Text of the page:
Gosline, W. A. "Notes on the Osteology and Systematic Position of Hypoptychys dybowskii Steindachner and Other Elongate Perciform Fishes." Pacific Science 17 (1963): 90–101.

Herold, D., and E. Clark. "Monogamy, Spawning and Skin-Shedding of the Sea Moth, Eurypegasus draconis (Pisces: Pegasidae)." Environmental Biology of Fishes 37 (1993): 219–236.

Johnson, G. D., and C. Patterson. "Percomorph Phylogeny: A Survey of Acanthomorphs and a New Proposal." Bulletin of Marine Science 52, no. 1 (1993): 554–626.

Kuiter, Rudie. "The Remarkable Sea Moth." Scuba Diver 3 (1985): 16–18.

Lourie, S. A., J. C. Pritchard, S. P. Casey, S.-K. Truong, and A. C. J. Vincent. "The Taxonomy of Vietnam's Exploited Seahorses (Family Syngnathidae)." Biological Journal of the Linnean Society 66 (1999): 231–256.

Masonjones, H. D., and S. M. Lewis. "Courtship Behaviour in the Dwarf Seahorse, Hippocampus zosterae." Copeia 1996, no. 3 (1996): 634–640.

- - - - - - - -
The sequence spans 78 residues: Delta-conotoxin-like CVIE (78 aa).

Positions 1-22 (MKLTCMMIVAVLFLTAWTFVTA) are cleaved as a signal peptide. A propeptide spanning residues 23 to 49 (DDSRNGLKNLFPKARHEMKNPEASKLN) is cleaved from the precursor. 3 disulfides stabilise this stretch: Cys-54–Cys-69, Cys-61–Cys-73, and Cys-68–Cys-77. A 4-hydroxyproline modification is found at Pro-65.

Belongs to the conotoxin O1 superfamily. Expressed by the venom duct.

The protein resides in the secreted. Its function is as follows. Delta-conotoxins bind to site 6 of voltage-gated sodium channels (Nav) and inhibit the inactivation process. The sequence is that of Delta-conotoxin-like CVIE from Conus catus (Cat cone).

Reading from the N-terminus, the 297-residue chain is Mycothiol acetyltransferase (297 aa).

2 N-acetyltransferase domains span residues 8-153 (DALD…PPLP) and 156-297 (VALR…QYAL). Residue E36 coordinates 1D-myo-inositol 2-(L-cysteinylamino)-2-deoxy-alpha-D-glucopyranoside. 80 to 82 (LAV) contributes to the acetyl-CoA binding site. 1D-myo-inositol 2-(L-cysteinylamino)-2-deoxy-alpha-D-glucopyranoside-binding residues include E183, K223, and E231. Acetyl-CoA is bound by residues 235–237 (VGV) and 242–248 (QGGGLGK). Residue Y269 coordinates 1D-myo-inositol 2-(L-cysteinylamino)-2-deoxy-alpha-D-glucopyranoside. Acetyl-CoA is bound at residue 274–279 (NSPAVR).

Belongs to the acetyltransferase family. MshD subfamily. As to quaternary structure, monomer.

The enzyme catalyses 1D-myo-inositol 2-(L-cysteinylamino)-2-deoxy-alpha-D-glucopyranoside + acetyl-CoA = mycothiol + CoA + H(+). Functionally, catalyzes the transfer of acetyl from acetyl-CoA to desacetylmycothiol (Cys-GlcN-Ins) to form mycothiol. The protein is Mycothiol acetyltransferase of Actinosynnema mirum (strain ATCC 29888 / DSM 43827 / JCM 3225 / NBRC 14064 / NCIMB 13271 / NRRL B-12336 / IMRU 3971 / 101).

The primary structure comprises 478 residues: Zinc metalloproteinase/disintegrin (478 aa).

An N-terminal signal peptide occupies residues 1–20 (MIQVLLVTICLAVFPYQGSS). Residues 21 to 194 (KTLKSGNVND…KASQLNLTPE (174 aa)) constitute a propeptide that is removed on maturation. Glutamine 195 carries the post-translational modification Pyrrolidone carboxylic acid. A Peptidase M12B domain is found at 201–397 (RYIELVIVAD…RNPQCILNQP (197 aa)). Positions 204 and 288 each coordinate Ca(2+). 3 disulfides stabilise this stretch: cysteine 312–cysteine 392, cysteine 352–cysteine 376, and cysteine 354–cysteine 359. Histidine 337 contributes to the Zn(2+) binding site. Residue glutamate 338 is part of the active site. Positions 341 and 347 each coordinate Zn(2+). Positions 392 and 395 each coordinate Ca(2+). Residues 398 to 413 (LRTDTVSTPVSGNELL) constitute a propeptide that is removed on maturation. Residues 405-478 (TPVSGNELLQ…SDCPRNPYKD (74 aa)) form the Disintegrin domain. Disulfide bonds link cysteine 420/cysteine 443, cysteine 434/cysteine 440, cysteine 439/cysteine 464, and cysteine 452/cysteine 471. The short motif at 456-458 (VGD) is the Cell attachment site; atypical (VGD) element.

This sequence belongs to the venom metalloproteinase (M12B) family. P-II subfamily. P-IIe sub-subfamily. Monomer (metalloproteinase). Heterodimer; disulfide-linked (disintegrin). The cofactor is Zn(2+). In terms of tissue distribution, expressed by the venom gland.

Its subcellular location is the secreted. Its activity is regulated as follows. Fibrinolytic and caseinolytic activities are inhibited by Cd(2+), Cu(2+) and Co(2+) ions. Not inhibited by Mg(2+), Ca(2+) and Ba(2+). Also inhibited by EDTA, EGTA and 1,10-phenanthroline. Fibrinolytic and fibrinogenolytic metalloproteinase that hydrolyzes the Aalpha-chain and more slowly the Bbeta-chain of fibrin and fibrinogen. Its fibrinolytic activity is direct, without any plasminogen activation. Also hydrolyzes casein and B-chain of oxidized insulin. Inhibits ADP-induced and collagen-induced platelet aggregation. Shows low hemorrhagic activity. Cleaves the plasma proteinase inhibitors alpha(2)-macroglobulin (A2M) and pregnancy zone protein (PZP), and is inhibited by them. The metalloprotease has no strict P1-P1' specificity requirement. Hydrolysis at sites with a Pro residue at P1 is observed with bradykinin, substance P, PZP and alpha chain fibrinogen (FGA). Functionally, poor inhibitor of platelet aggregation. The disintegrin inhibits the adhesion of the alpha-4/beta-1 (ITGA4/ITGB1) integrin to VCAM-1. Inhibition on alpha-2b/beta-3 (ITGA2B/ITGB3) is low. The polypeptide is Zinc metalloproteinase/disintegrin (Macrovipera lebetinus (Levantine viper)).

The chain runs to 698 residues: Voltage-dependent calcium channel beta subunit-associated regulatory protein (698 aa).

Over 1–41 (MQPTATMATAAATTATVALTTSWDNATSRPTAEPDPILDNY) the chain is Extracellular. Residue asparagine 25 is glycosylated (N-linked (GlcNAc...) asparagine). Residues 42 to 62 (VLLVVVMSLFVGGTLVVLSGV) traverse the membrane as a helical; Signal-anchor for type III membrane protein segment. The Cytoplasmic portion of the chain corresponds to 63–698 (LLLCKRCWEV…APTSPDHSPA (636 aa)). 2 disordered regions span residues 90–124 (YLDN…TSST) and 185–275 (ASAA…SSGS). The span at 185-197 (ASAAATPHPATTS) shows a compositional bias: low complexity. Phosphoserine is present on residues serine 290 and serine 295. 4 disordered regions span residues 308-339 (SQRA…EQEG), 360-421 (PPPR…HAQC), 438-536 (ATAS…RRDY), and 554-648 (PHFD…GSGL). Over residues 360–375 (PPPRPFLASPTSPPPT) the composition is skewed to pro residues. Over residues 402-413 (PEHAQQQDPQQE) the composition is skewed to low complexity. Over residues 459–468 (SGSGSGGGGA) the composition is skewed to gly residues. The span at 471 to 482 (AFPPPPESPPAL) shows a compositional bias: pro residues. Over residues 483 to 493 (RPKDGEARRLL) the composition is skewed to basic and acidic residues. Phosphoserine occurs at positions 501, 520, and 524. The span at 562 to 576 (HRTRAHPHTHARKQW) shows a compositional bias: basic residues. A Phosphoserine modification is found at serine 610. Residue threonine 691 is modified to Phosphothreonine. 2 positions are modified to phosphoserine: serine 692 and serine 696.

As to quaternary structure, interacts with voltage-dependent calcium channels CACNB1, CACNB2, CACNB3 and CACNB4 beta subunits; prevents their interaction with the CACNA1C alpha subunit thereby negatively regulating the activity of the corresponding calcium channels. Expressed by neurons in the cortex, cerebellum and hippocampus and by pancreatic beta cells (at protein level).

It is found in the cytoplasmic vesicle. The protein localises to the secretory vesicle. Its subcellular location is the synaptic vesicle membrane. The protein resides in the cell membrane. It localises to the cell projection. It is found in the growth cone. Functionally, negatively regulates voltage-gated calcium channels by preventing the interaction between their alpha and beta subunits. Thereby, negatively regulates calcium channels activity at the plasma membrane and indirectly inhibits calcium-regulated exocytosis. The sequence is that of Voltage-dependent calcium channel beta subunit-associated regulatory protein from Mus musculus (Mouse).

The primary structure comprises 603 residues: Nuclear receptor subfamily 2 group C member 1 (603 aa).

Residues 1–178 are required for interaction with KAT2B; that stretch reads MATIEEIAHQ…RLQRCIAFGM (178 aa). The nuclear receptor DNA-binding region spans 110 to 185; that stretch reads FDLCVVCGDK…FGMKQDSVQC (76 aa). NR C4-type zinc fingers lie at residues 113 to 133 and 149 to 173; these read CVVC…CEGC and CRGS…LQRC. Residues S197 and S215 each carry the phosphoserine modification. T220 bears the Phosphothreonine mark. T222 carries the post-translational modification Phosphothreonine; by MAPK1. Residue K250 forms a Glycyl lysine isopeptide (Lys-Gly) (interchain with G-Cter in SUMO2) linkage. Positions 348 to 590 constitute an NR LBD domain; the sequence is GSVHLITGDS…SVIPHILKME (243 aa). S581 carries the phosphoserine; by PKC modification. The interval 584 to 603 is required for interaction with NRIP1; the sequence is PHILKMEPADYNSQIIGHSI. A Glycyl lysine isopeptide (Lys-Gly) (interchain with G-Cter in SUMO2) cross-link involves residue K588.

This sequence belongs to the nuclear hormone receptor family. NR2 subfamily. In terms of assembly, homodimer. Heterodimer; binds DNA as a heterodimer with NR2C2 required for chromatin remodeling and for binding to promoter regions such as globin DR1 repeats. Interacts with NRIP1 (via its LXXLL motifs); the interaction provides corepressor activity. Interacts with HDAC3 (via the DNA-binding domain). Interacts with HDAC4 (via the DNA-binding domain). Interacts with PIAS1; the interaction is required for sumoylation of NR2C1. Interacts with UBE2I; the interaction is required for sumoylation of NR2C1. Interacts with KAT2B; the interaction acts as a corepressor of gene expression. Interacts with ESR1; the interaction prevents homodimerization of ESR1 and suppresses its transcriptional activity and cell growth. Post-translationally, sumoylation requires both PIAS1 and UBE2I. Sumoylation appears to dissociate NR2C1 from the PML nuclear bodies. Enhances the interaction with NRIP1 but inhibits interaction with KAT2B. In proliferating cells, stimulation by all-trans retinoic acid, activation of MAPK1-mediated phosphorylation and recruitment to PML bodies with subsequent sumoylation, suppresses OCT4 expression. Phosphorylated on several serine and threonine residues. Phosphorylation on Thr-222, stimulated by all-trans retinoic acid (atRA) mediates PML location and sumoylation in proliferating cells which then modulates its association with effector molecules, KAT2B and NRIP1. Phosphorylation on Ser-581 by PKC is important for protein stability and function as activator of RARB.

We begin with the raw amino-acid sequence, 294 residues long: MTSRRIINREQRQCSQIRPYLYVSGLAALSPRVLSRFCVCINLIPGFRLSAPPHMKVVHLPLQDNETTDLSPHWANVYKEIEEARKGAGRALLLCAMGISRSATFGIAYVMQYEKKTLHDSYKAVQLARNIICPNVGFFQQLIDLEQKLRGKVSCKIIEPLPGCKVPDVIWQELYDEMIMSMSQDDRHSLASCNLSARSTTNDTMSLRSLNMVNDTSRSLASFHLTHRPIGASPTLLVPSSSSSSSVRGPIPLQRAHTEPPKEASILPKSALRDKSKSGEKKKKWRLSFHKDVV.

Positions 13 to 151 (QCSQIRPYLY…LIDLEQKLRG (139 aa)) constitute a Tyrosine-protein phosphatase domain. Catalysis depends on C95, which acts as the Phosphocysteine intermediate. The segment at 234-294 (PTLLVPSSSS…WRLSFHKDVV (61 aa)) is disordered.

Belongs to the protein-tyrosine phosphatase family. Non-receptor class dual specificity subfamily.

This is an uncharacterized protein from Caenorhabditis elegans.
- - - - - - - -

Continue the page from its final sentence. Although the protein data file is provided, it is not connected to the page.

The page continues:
Orr, James W., and Ronald A. Fritzsche. "Revision of the Ghost Pipefishes, Family Solenostomidae (Teleostei: Syngnathoidei)." Copeia 1993, no. 1 (1993): 168–182.

Palsson, W. A., and T. W. Pietsch. "Revision of the Acanthopterygian Fish Family Pegasidae (Order Gasterosteiformes)." Indo-Pacific Fishes 18 (1989): 1–38.

Pietsch, T. W. "Evolutionary Relationships of the Sea Moths (Teleostei: Pegasidae) with a Classification of Gasterosteiform Families." Copeia 1978, no. 3 (1978): 517–529.

Sorbini, L. "The Cretaceous Fishes of Nardò. 1. Order Gasterosteiformes (Pisces)." Bollettino del Museo Civico di Storia Naturale Verona 8 (1981): 1–27.

Vari, R. P. "Seahorses (Subfamily: Hippcampinae)." Fishes of the Western North Atlantic. Memoirs of the Sears Foundation for Marine Research 1, no. 8 (1982): 173–189.

Vincent, A. C. J. "The Improbable Seahorse." National Geographic 186 (Oct. 1994): 126–140.

——. "Trade in Pegasids Fishes (Sea Moths), Primarily for Traditional Chinese Medicine." Oryx 31, no. 3 (1997): 199–208.

Vincent, A. C. J., and L. M. Sadler. "Faithful Pair Bonds in Wild Seahorses, Hippocampus whitei." Animal Behaviour 50(1995): 1557–1569.

Other

"Project Seahorse." (17 Feb. 2003). <www.seahorse.mcgill.ca/intro.htm>

Marcelo Carvalho, PhD